Chose the neighbor before the house. Ancient Syrian Proverb
I flew from Dubai to Damascus on Emirates Airline flight number 911. Only in the Arab world, apparently, do they still number flights after the calendar date of the September Eleven attacks. My eyes were glued to the Syrian landscape as we broke through the clouds and approached the capital city. The only time I had seen Syria previously was in grainy Israeli war documentaries, where the camera peers down on the tail end of a bomb dropping over some poor Syrian ammunition dump or military base. So setting my own eyes on the country with no bombs in the way was a revelation. Not that there was much to see besides rocks and sand. Until we approached the airport, that is, when anti-aircraft guns could be discerned buried along the approach to the main tarmac.
The Damascus airport is a dusty throwback to the way overseas airports looked before the glistening temples of Dubai and Beijing changed the equation. My flight touched down at ten o'clock. By ten fifteen I was settling into the bus that for eighty cents would take me on the forty minute drive to the center of the city. Clearing customs in the airport was a breeze. They merely stamped my passport, gave me the perfunctory "from America? Welcome!" and then outside the airports a few touts lamely tried to wrap me up with offers of a forty dollar taxis ride.
Two years ago, when I arrived in Beijing for the first time in December 2007, I also chose to ignore the cab stand and take a cheap bus into the city. The difference was that then I was arriving in a city with fairly clear street signs (albeit in Chinese characters!). Damascus does not really go in for street signs. So when I got off the bus at the advice of other passangers, I had no idea where I was or where I should go to reach the centrally located hotel I intended to reside in for my first two nights. Fortunately a young Syrian got off the bus by my side and guided me towards my destination. He was returning home after covering the night shift at the airport's car rental. His day job is as a part time student at Damascus University where he is studying English Literature. And like nearly every student at the university that I would later meet, my volunteer guide was enrolled in the university's Shakespeare course.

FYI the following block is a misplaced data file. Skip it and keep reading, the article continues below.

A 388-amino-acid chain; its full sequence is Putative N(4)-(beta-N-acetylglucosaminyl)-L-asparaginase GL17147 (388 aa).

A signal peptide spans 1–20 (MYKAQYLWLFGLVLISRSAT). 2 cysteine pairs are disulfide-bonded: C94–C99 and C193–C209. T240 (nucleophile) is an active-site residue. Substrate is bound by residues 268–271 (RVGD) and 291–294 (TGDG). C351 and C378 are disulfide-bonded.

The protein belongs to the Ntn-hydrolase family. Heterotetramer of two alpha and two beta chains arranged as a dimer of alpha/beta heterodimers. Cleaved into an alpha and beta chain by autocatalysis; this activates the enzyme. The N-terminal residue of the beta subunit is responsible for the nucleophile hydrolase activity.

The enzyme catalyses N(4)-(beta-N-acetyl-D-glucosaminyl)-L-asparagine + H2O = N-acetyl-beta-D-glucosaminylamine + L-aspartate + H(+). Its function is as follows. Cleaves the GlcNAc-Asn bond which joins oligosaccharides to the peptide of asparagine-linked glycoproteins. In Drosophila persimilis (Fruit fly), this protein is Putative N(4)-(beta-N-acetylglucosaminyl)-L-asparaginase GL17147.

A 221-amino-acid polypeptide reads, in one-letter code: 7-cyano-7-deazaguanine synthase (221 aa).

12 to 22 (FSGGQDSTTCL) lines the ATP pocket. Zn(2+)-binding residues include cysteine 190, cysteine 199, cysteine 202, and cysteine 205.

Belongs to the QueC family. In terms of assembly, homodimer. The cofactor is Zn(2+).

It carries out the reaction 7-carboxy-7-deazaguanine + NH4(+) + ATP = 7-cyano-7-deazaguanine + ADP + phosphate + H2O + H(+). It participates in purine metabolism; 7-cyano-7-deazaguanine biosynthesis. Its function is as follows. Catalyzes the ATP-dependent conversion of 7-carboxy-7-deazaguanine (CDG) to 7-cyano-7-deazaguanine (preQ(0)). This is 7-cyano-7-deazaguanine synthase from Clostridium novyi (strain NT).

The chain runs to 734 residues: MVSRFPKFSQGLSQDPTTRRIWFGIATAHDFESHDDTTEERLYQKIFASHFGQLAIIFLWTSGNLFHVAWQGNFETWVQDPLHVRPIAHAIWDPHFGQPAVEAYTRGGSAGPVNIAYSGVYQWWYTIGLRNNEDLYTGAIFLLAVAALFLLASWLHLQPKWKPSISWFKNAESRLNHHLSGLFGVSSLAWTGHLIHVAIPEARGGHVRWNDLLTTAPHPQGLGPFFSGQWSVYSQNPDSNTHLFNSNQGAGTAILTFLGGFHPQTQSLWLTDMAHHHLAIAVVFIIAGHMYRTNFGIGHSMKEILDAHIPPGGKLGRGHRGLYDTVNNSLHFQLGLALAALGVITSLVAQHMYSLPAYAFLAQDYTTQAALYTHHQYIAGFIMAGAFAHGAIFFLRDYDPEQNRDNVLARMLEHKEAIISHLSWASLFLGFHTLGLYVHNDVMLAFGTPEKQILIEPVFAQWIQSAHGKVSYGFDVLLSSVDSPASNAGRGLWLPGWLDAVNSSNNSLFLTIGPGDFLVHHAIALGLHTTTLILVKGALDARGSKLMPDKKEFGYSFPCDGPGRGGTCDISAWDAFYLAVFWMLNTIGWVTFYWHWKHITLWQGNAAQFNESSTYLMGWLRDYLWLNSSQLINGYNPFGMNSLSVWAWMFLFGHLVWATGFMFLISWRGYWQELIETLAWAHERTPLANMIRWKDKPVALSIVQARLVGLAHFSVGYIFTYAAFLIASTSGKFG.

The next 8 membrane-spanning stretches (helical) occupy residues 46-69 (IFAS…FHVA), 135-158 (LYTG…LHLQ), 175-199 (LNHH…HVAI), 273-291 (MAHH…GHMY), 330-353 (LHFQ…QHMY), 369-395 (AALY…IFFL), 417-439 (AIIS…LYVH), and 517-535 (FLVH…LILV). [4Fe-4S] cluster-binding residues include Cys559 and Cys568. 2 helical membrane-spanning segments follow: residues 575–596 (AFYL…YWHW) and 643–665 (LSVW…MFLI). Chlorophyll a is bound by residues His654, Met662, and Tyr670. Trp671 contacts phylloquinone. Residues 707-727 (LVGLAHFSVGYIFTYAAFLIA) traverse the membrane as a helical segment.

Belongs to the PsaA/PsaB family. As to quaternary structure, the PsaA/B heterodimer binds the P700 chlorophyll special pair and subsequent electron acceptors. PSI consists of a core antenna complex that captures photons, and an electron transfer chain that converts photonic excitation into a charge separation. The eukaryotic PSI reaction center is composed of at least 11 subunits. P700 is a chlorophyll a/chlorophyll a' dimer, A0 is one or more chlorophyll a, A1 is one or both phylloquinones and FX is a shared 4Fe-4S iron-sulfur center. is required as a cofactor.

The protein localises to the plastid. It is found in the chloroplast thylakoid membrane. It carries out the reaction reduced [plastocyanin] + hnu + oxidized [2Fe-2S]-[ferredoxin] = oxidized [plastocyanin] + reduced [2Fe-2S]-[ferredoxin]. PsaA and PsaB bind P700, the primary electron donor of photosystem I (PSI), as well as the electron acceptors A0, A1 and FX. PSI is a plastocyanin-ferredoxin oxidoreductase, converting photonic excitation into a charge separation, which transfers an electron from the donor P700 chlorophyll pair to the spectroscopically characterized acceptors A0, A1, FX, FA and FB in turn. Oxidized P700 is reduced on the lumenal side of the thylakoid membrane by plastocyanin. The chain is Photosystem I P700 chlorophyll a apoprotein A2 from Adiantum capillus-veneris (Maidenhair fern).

It has been nearly a decade since I last trundled through the Bard's plays but I was still able to provide some insight as we discussed the finer points of Hamlet and Othello. The latter play, my guide informed me, is taught every term. I am not sure whether this reflects the characterization of Othello as Arab or whether it simply is the only work the professor understands well enough to teach. It is a relief to learn that Syrians are not being drilled on The Merchant of Venice and learning all about Shakespeare's understanding of the conniving Jew.
I wished my guide good luck and with more than a few wrong turns, eventually made it to the Al Rabie Hostel in the Souq Saroujah neighborhood. I later discovered that the easiest way to find the hotel is by navigating towards the closest landmark, a huge concrete hulk of an uncompleted building that dominates the skyline of central Damascus. I would only stay in these digs for two nights, enough time to arrange necessities like an Arabic language tutor, a room to rent, a cellphone and local SIM card, and a convenient gym membership. All these tasks were completed by the close of my second day in Syria.
The first day had been devoted to wandering through the byways of the Old City, copying down the names and numbers of tutors advertising their services on notes taped to the ancient stone. The first tutor to respond was a Christian fellow named Basel Nejem. We met at his family's house five minutes from Bab Touma Square, the busy eastern entrance to the Old City. There was nothing I did not like in the reasonable rates, the promise to find me a nearby room in Arab family's home, and the assurance that no payment was due until after I found the classes satisfactory. So the next day I arrived for my first class with my stuff. When our two and a half hour class wrapped up, Basel directed me to where I would live--in his own Arab family's courtyard residence!
My room is spartan with only a cot, a desk and a small cupboard. But from the nearby roof, all of Damascus can be seen. And from the courtyard I can look across to the New City, as the Nejem residence forms part of the eastern wall of the Old City.
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